Andy Staples, on the Big Ten’s decision to go to a nine-game conference schedule:
… Consider what Big Ten commissioner Jim Delany — whose league will play a nine-game conference schedule beginning in 2016 — told USA Today last week. “We want our fans to come to games,” Delany told the paper. “We’ve got to give them good games. We also have a network. We also have season-ticket holders.”
Translated, that means that in the age of 60-inch televisions, conference leaders didn’t think fans of Big Ten schools would continue to make the significant investment in season tickets if three or four home games a year were against MAC or FCS schools. Even with a league that has expanded to 14 schools, this keeps Ohio State or Michigan or Penn State visiting Minnesota consistently, and that should provide an incentive for fans as they decide whether to slap down hard-earned money for Golden Gophers season tickets…
“We also have a network” is not a declaration you’d have heard from a conference commissioner a few short years ago. Yet there it is now as justification for an expanded conference schedule.
In that regard, the only difference between the Big Ten and the SEC is a head start. So, when Staples goes on to write,
… Ticket sales haven’t been a problem in the SEC, but privately some administrators have worried about the growing number of no-shows for certain games. A person who is currently paying to not come to games will soon realize he can save money by not paying to not come. This is why SEC schools have been trying to ramp up the in-stadium experience. Of course, the best way to improve the in-stadium experience is to bring in a quality opponent, and that fact — not criticism from coaches in other leagues — is more likely to induce change.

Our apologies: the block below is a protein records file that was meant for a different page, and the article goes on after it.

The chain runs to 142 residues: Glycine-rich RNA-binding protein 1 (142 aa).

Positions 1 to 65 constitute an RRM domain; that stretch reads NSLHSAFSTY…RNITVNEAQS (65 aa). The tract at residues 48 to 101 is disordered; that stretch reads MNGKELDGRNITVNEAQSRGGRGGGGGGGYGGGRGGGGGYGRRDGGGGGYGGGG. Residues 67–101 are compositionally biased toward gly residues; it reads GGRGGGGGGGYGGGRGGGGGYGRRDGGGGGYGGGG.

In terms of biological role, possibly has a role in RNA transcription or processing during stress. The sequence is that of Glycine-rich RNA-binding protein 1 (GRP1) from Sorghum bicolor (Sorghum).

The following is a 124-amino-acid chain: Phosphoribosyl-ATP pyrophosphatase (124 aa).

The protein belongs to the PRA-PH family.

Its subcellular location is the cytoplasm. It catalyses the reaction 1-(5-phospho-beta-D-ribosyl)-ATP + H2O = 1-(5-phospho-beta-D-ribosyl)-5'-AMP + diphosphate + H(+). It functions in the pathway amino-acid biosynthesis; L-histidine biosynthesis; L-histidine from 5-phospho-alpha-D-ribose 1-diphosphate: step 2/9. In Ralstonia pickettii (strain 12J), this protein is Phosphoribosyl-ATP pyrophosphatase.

… it’s worth noting that the SEC hasn’t even begun to face the pressure that will be created by needing to feed its new baby with enough inventory. From where I sit, I have to wonder when the financial reality from that hits the presidents hard enough to overcome the qualms shared by ADs and coaches about adding another conference opponent to the football schedule. And I do mean when, not if.
Which is why I bet Mike Slive watches how much a nine-game regular season conference schedule affects the postseason chances for the Pac-12, the Big 12 and the Big Ten as closely as he watches how much the eight-game regular season conference schedule affects the postseason chances for the SEC.